A record number of fliers are expected this Labor Day weekend, which has boosted airline stocks.
An industry group, Airlines for America, has forecast a whopping 16.5 million people will fly on U.S. airlines between Wednesday, August 29, and Tuesday, September 3, in what has become a record-breaking year for air travel.
“2018 has been an exceptionally busy year for air travel, with 20 out of the 25 busiest days ever recorded by the Transportation Security Administration occurring so far this year,” said Airlines for America’s Vice President and Chief Economist, John Heimlich.
This forecast has come at a time when airline stocks are surging, with Delta shares up 8%, and Southwest Airlines up 7.3% for the month, among other airlines experiencing rising share prices.
These two airlines have also seen increased investments from Warren Buffett’s Berkshire Hathaway (NYSE: BRK.A, BRK.B), with the conglomerate buying an additional 10 million shares in Delta and 8.9 million shares in Southwest in the second quarter.
Buffett said airlines were among the “worst sort” of businesses in a 2007 letter to shareholders, as they grow rapidly but require significant capital to generate that growth, earning little or no money. But since then, Buffett has done an about-face and is now the top share holder in Delta and second top shareholder in Southwest.
Buffett’s track record speaks for itself, and his knack for picking money-making stocks makes his holdings a must-know for smart investors. Considering then that he has increased his ownership of both stocks, it’s worth taking a look to see why they are buys now.
What sets Southwest and Delta apart is that both boast impressive trailing 12-month operating margins, with Southwest at 15% and Delta at 12.9%. Compare that to AAL’s and UAL’s trailing 12-month operating margins at 9%.
While neither Southwest nor Delta are immune to the industry challenges of their peers, both have structural advantages that support better operating profits.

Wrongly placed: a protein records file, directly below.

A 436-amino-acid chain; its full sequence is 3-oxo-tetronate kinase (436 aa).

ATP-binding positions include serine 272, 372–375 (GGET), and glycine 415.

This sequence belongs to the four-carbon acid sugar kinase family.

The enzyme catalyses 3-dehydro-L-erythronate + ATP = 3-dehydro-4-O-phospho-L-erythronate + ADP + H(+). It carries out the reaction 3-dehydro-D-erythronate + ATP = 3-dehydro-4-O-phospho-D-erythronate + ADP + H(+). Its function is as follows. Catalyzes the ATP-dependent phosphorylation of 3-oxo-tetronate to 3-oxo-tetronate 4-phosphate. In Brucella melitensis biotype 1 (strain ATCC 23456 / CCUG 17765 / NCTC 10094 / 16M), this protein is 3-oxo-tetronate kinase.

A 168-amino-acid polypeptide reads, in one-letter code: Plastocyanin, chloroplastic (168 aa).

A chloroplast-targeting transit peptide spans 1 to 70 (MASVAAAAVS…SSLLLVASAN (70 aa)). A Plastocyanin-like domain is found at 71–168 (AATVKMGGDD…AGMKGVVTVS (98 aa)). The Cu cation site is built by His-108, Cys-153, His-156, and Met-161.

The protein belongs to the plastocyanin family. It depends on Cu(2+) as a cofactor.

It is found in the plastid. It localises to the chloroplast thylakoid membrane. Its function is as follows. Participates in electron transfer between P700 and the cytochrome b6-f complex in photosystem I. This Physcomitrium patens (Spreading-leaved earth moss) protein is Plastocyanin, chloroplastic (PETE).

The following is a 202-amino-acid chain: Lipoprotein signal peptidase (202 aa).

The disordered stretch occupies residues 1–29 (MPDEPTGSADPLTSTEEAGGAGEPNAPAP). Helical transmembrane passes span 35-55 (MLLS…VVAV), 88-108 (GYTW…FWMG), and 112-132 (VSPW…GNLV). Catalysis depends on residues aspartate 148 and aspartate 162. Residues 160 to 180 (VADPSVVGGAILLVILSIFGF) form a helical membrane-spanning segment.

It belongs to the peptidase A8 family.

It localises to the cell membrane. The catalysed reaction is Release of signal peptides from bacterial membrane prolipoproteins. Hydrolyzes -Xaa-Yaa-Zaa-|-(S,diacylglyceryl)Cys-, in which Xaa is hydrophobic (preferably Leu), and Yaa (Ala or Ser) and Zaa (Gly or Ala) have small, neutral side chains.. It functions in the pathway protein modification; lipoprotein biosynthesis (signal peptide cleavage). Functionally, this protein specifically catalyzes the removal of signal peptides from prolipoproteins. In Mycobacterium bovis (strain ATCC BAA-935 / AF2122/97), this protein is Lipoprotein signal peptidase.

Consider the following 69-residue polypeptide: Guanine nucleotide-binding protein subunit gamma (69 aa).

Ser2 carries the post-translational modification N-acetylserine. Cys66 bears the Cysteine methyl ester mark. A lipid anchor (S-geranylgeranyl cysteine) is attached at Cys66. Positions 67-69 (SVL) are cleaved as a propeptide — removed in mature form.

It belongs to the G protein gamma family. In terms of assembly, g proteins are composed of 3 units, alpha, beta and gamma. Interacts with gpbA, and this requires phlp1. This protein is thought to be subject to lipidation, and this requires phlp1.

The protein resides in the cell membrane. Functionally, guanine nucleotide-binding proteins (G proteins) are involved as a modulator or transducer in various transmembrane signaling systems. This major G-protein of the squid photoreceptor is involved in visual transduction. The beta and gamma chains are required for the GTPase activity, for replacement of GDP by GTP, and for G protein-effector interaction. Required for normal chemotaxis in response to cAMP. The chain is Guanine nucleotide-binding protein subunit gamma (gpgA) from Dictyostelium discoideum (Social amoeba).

Delta has fewer planes than AAL, enabling it to maximize per-seat profit. Delta also said in July that its non-fuel costs should flatten out and turn negative by the end of 2018 which could send its operating margin climbing higher.
While the company did report 9.6% year-over-year revenue growth in the second quarter, its pre-tax income fell by 10.2% largely due to jet fuel costs increasing by 30.7%.
The airline is expanding its roster of transatlantic flights, adding capacity in markets where the carrier has a strategic advantage. The company’s transatlantic passenger revenue per available seat mile (PRASM) has been accelerating over the past year, rising 2.4% in Q3 2017, 7.4% in Q4, and 11.5% in Q1 2018, making it clear why the airline would add additional transatlantic flights for 2019.
These new routes are expected to reach peak profitability relatively quickly, which should help Delta get its pre-tax profits growing once again in 2019.
Southwest, meanwhile, remains one of the best low-cost airlines in the U.S. due to its use of smaller-market airports.
The stock has been hampered by a fatal accident in April, the first on a U.S. airline since 2009, when a plane’s engine broke apart and a fragment of it sliced through a window killing a passenger.
Bookings since then have been down, though Southwest attributes the decline to a reduction in advertising. However, the airline’s low fares and highly regarded customer service help to set it apart from its low-cost rivals.
Southwest boasts the strongest balance sheet in the industry, and has been able to produce robust returns on capital and free cash flow, making it an especially attractive option for investors thinking about getting in on airline stocks.
What’s also interesting about Southwest is its prospects for growth. The company is in the process of opening up new U.S. markets including Hawaii, which could deliver near-term growth, while international markets could deliver a multi-decade growth opportunity.
Currently, Southwest operates in just 14 international locations compared to more than 80 U.S. locations. Southwest CEO Gary Kelly believes the airline has the potential to add as many as 50 new international destinations to its roster over time, which would likely lead to steady revenue and profits increases over the long term.
The average 12-month price target for DAL is $67, which suggests potential upside of nearly 15%. Just last month, Stifel Nicolaus rated the stock a Buy with a price target of $95 – 64% higher than Thursday’s closing price.
While analysts’ 12-month price target for LUV is $67, or 10% higher than today’s price, though Stifel Nicolaus set their price target at $85 – a potential 42% gain.